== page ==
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WE are told that the Labour leader’s newly appointed director of strategy has warned the party’s top cabal — senior functionaries, MPs and shadow ministers — that nothing less than a major effort is needed if Labour is to avoid another defeat.
The spin put on this wake-up call is that Labour faces a “huge challenge” if it is to “win back trust” in time for a probable 2023 election — and avoid a another general election defeat.
The Observer reports that the party elite were told that victory will be impossible unless Labour finds a way to lure back millions who defected to the Tories in 2019.
This falls neatly into the category of “the bleeding obvious” as well as being broadly consistent with that which the Morning Star has been arguing since the 2019 election — and before.
But the truth is that in this half-truth there is barely concealed a bigger untruth. And that is that the way back to the kind of polling figures which the Corbyn leadership enjoyed — and which Labour achieved as recently as January this year — lies not by tempting “red wall” voters or skittish Lib Dems with a warmed-over Blairism but with a solid policy offer.
Where Labour in 2017 — and to a somewhat confused extent in 2019 — offered clear policies that resonated with very wide sections of the electorate, today voters are neither clear on what Labour stands for, nor much aware of what Sir Keir Starmer represents in the way of personal values or big-ticket policies.
The principal reason for this is the failure of Labour to either distinguish itself from the government over the handling of the Covid-19 crisis or to criticise the manifest failing of the government in this period.
Starmer’s people argue that it has been difficult to present an alternative in the pandemic and that this can only be done if Labour “adopts clearer, sharper, more uplifting messaging about the party’s values and Starmer’s vision, rather than throwing too many policy commitments at voters.”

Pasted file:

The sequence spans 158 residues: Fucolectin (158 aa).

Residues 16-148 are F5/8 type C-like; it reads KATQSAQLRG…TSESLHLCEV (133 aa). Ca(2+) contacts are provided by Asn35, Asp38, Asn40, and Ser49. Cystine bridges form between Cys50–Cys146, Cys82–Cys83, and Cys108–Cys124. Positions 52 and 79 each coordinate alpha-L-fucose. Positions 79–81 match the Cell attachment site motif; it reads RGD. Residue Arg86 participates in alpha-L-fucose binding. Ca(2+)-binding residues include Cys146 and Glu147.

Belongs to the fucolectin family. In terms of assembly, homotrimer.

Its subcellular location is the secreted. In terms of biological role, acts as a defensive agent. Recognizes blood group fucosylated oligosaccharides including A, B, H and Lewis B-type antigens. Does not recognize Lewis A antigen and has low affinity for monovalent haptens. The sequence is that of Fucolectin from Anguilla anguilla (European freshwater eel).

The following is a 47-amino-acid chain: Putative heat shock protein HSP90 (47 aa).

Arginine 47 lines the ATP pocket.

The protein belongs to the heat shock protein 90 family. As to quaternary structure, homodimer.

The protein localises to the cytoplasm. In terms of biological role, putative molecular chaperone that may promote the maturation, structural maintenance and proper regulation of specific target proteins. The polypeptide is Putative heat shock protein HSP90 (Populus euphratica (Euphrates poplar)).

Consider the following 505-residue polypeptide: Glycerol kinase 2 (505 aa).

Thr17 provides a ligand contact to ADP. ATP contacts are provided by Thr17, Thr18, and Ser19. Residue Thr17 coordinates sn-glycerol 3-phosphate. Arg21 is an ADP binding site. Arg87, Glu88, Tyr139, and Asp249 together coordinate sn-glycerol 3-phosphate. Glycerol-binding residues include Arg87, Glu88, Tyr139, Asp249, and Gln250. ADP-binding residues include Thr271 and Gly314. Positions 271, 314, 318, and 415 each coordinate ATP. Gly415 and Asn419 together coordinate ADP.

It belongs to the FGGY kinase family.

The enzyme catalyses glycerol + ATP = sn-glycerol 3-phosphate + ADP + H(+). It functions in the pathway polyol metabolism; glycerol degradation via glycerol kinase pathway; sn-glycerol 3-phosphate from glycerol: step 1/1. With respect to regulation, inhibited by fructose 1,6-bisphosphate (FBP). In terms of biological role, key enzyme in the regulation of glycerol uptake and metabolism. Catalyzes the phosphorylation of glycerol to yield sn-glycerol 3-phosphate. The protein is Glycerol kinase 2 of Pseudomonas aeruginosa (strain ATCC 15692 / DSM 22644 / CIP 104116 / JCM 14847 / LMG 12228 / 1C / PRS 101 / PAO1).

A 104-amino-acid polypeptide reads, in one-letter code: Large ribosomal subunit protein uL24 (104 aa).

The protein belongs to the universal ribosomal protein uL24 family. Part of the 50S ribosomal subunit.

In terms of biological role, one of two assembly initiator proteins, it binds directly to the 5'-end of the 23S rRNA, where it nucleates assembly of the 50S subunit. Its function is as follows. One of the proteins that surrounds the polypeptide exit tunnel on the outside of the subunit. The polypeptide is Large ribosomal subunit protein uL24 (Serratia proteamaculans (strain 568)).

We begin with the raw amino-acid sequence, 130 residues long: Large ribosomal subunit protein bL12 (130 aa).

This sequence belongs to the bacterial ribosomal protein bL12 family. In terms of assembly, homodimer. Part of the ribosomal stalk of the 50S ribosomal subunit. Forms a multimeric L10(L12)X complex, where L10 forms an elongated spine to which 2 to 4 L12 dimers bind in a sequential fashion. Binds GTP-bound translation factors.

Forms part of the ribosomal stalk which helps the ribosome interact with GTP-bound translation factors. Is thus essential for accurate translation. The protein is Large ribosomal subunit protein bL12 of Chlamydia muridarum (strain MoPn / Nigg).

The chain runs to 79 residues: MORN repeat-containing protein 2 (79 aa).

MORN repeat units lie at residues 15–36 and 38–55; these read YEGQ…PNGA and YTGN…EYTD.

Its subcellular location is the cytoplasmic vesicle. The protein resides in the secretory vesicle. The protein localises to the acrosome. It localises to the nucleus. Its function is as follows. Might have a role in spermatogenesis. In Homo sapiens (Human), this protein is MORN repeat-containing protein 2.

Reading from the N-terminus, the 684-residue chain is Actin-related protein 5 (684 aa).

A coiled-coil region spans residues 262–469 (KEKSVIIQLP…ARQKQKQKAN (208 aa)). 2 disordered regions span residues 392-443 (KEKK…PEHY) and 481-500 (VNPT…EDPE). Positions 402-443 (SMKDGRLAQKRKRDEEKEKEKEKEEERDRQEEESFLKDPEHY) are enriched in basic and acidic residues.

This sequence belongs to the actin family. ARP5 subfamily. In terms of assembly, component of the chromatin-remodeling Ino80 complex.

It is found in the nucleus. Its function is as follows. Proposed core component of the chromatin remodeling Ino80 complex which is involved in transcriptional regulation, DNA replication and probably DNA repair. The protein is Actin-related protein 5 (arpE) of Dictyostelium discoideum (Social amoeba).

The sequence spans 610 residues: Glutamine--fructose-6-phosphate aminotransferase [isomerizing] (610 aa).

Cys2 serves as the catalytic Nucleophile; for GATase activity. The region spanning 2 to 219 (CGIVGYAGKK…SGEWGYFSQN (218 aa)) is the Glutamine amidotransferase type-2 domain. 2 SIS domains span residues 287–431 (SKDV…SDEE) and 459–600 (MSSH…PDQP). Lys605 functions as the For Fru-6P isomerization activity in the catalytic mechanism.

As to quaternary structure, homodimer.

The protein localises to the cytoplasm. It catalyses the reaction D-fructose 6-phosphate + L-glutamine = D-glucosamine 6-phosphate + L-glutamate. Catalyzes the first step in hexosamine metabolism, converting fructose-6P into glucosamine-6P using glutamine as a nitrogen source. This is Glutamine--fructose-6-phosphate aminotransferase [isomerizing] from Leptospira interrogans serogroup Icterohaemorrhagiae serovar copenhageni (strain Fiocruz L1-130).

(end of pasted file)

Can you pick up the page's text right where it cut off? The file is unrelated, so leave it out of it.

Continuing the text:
The point, however, is that values and vision are conveyed precisely in clear socialist policies that challenge the way capitalism operates in Britain and abroad.
A substantial portion of the electorate has reached its own unaided conclusions and there is a distinct shift away from the Tories — and the beginnings of unease in the back benches.
Labour’s standing in the polls is currently around 35 per cent, compared with a Tory score of 41 per cent.
This is a welcome if limited lift for Labour. Political realism suggests that this is not so much due to any dramatic improvement in Westminster Labour’s challenge to the Tory government, which still barely registers with the electorate, but to the steady attrition in popular support that any failing administration will encounter.
What is lacking is a well-grounded challenge which could catalyse discontent with the Tories into support for a real alternative.
Buried in the political DNA of right-wing Labour is the sense that the party’s role is not to present a clear alternative to the way society is run but to propose modifications to the existing order on the basis that it is a more reliable and technocratically competent steward of the present system than the Tories.
It is undoubtedly true that Labour needs to win back working-class voters who were repelled by Labour’s 2019 volte-face over Brexit, but it also needs to win back the millions of people — mainly workers and their families — who simply ceased to vote.
What unites these two kinds of voters is their daily experience of capitalism in crisis and their lack of confidence in Labour as it currently exists.
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